Israeli surrogacy crisis moves to resolution while Health Ministry supports law change for gay couples
Israel has issued its first passport to a baby born to a Thai surrogate, after the intended parents protested against the Government's refusal to grant the child Israeli citizenship.
The gesture, which is likely to be the first of many such passports, seeks to resolve the growing surrogacy crisis that had last week culminated in organised protests at the Israeli Government's inability to respond to stringent Thai laws that ultimately left 65 surrogate-born children and their parents stranded in Thailand (reported in BioNews 739).
Thai laws stipulate that children born of surrogates are to be classified as citizens of Thailand and full parental rights are necessarily awarded to the surrogate mother of the child.
Nissim Ben Sheetrit at the Israeli Foreign Ministry announced: 'Despite the complex political situation in Thailand, we reached an agreement in which the mother can come to the Israeli embassy with a signed letter saying she is giving up the baby. Any couple who can do that will get a passport immediately'.
The agreement will last until November 2014, given that many other Israeli couples are currently thought to be engaged in the various stages of the surrogacy process in Thailand. If the Thai Government does not indicate any further change to its policies, however, Israelis will no longer be able to access surrogacy services within Thailand.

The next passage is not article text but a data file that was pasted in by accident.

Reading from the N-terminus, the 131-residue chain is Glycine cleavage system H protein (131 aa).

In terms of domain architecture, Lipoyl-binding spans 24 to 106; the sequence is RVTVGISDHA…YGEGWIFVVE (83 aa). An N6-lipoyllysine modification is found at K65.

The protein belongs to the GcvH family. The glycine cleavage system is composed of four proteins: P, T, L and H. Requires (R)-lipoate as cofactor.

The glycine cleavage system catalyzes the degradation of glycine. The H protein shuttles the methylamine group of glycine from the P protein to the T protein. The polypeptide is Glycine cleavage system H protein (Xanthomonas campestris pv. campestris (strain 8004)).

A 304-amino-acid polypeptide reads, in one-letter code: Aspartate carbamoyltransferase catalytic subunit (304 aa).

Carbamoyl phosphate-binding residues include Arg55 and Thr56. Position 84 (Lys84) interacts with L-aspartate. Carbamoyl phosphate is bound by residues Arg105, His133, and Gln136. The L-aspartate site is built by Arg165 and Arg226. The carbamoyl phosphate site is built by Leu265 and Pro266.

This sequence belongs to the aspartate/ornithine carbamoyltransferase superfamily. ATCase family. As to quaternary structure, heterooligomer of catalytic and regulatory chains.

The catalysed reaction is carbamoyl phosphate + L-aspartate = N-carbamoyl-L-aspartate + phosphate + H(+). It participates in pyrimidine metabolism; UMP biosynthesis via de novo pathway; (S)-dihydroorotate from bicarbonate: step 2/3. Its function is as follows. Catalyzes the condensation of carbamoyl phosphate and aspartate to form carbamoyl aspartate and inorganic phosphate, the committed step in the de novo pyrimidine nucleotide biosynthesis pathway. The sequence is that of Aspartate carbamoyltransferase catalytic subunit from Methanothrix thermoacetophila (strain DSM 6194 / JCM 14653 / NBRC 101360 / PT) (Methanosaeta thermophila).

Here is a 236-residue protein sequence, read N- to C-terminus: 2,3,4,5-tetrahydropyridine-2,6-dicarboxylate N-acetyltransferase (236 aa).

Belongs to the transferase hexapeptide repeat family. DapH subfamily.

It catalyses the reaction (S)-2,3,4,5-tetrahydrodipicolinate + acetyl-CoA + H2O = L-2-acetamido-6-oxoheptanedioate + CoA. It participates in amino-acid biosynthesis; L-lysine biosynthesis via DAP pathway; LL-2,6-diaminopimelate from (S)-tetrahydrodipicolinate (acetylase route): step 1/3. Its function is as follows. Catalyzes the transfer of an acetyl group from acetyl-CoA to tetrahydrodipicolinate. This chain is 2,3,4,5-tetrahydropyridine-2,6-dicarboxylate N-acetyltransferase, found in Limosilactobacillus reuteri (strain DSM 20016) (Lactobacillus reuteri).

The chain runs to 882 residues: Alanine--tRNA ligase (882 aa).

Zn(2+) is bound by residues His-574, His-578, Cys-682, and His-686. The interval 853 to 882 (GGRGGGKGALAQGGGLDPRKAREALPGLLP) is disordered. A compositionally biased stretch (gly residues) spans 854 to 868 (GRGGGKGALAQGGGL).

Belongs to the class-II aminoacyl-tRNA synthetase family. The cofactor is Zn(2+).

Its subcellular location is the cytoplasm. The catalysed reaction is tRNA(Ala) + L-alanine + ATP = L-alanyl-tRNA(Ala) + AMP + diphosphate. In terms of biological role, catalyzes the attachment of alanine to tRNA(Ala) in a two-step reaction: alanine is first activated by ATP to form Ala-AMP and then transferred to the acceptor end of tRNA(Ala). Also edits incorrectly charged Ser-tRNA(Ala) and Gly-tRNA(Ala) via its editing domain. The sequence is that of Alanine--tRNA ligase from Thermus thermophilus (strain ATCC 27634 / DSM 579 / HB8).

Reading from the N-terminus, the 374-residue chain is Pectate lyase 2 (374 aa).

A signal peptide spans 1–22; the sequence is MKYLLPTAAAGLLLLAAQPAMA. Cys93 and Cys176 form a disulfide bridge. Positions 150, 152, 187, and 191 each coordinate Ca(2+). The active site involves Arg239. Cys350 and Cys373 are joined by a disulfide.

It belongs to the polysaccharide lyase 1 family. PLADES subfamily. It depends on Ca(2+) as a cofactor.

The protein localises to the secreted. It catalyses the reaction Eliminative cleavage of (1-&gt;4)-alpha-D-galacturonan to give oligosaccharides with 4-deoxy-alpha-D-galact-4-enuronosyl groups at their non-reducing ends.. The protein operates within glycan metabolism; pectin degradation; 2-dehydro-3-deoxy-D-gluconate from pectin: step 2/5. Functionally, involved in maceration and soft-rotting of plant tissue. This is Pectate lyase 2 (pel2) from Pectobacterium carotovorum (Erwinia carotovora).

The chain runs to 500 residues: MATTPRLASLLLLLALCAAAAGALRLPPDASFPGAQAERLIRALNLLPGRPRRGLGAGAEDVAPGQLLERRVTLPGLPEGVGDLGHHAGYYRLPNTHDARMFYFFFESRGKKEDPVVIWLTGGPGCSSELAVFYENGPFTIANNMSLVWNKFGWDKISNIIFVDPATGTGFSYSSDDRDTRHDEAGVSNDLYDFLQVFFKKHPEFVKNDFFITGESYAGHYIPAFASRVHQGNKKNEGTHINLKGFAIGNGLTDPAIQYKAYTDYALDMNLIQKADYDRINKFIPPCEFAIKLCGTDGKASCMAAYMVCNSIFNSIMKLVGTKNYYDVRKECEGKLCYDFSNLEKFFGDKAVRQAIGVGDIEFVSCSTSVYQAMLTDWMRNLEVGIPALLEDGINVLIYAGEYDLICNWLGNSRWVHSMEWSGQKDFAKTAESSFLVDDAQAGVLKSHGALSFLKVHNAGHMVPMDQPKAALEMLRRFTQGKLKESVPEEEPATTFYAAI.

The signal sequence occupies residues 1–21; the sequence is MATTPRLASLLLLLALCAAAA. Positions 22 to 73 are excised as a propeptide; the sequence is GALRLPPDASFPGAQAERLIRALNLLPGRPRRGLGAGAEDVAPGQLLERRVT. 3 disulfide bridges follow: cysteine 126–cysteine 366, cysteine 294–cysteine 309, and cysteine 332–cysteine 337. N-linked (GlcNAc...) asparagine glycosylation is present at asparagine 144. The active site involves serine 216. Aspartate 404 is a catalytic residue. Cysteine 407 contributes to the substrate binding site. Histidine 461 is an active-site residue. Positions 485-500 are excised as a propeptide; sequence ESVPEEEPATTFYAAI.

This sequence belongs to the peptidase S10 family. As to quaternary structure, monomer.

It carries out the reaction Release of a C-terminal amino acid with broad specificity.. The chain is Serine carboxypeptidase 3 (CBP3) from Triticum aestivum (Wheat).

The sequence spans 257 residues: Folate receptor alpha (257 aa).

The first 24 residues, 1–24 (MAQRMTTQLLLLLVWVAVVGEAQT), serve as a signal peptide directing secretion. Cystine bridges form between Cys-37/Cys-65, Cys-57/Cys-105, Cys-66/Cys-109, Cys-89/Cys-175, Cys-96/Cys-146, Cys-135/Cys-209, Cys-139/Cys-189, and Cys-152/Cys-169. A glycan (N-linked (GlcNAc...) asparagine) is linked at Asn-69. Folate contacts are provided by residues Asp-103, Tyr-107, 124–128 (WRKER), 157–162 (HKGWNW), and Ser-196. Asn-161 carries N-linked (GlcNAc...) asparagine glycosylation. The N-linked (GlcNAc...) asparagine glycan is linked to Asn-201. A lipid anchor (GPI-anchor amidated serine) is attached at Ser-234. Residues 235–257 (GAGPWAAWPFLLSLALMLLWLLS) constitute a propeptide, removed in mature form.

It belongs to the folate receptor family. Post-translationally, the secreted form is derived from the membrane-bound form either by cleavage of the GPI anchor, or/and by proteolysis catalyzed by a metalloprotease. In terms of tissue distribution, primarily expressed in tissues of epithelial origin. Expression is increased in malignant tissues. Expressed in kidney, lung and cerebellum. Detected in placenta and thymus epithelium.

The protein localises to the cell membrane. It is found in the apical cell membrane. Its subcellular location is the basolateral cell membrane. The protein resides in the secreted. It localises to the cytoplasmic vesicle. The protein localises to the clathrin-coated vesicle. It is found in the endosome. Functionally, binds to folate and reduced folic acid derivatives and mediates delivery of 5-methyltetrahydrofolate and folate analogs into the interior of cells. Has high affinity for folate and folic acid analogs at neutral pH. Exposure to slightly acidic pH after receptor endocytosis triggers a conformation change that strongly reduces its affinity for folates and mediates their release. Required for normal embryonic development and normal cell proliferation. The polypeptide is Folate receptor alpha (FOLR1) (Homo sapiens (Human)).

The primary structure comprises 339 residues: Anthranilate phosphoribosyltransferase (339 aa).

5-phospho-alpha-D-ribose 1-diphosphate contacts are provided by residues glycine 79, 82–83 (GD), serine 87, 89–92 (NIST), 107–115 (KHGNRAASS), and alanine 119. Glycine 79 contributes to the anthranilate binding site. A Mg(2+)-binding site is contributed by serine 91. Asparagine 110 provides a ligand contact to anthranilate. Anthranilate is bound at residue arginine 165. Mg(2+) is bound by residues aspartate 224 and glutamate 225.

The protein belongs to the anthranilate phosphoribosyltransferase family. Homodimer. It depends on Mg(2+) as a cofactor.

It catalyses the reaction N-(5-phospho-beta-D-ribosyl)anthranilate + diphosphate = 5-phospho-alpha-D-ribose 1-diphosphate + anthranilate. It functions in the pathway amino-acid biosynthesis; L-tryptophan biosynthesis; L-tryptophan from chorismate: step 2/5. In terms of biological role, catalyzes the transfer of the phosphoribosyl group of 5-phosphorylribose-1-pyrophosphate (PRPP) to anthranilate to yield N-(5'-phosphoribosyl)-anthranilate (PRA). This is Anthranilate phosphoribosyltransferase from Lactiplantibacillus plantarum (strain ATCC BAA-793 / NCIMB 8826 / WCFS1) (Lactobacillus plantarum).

Many of the parents who had chosen to use the Thai surrogacy services were reported to be homosexual couples. 'These couples went to Thailand because Israel doesn't allow same-sex couples to use surrogates', said Nitzan Horowitz, a member of the Israeli Knesset.
In a further development, the Israeli Health Ministry has now said that it intends to propose a bill that would enable homosexual couples to use surrogate mothers within Israel (see BioNews 735). The bill would also allow individuals, and not just married couples, to use Israeli surrogates, bringing its laws more in line with what it already entitles heterosexual couples to do.
Although the bill has faced much controversy, if passed, the new measures are expected to significantly reduce the costs that would have otherwise been incurred by couples needing to engage in overseas surrogacy. This may increase the accessibility of such services to a much wider range of Israeli citizens.